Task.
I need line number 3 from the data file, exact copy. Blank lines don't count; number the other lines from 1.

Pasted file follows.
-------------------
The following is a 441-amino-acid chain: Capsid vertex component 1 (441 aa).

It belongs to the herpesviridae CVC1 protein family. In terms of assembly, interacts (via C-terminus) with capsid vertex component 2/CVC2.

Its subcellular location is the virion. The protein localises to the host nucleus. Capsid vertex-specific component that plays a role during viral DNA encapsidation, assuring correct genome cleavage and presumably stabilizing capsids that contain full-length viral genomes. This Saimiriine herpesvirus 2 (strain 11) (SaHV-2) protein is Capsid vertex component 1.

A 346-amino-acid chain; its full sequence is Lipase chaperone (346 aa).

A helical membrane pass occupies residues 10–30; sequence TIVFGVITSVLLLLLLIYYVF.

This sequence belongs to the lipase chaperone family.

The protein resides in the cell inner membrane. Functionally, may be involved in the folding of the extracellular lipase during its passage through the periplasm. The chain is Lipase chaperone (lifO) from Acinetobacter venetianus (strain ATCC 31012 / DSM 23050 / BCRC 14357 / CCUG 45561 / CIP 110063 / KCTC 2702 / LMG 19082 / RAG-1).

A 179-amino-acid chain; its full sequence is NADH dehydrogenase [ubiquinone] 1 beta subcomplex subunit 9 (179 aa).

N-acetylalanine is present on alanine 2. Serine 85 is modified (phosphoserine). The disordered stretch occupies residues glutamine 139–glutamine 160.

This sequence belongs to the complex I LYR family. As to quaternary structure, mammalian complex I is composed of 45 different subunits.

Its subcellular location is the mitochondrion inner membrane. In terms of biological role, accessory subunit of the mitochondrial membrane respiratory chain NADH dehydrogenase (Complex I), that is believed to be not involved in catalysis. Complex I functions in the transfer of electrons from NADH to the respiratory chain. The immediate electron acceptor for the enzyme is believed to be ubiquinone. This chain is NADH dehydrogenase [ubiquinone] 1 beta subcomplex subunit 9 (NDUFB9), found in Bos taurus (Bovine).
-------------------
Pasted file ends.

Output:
Its subcellular location is the virion. The protein localises to the host nucleus. Capsid vertex-specific component that plays a role during viral DNA encapsidation, assuring correct genome cleavage and presumably stabilizing capsids that contain full-length viral genomes. This Saimiriine herpesvirus 2 (strain 11) (SaHV-2) protein is Capsid vertex component 1.